Dealing with injuries is hard. There’s the time it takes to heal and then more time before you can run long distances again. All these setbacks played on my mind. I wondered whether I should give up.

I looked inside for answers

I wanted to understand why my body couldn’t keep up. I don’t claim to be a professional athlete, but I’ve had a pretty active life. I played footy till I was 25 and cricket for around 20 years. I was a pretty well-rounded player. I knew how to train my body and I was as fit as anybody.

As a co-founder of myDNA, it was natural for me to turn to genetics to find answers. When we developed the new myDNA Fitness Report, I had the perfect opportunity to discover how my genes were affecting my fitness levels.

My Fitness Report revealed that I was genetically more prone to injuries than others. I had a high risk of injury to my soft tissues and tendons.

I also learnt that my body was also genetically designed to be balanced in terms of power and endurance. That explained why I was performing well as an all-rounder in footy and cricket; sports that needed both power and endurance.

I had assumed that it was my lack of proper training that was to blame for my injuries, but it appeared my body simply was not designed for activities that required extreme endurance.

My DNA results renewed my confidence

The results were an eye-opener. Understanding my body’s strengths and weaknesses filled me with a renewed sense of purpose. My body may not be suited for marathons that require only endurance, but a mix of strength and endurance would be ideal for a triathlon.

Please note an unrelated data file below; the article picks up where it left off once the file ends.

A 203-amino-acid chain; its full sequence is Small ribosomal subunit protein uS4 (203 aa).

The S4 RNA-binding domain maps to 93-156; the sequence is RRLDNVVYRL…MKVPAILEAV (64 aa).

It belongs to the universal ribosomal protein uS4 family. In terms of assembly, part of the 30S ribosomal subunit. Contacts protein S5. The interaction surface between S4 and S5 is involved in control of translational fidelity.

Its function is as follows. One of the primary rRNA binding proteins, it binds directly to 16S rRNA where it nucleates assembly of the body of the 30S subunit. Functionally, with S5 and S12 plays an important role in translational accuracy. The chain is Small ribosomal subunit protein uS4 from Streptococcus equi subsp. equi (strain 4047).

Before I took the myDNA Fitness test, I had focused on increasing my endurance and wondered why I couldn’t keep up with my friends.

Once I had the results, I decided to do strength training as well, and started attending gym regularly. I shared my report with a personal trainer, who created a fitness regimen to boost my muscle strength and reduce weight.

I also took more care in doing my warm ups and gave my body more time to recover. The report made me realise that a balanced approach was suitable for my body, and would yield better results in the long run.

Working out what’s right for me

My Fitness Report gave me direction, when I was completely at a loss. Ever since I changed my approach, I have stayed positive and injury-free, which is a huge relief. I can feel the progress in my body and that’s really motivating me to keep training.

Looking at my DNA results, it seems that triathlons, which I have competed in before, are probably the best test of my endurance. Now that I’ve changed my training to suit my DNA, I feel more confident that I can participate again and achieve much better results. Watch this space.

20 Grand Slams. How does Federer still do it?

Amongst the athletes who compete in the highest form of any sport, there are few who can capture our imagination like Roger Federer.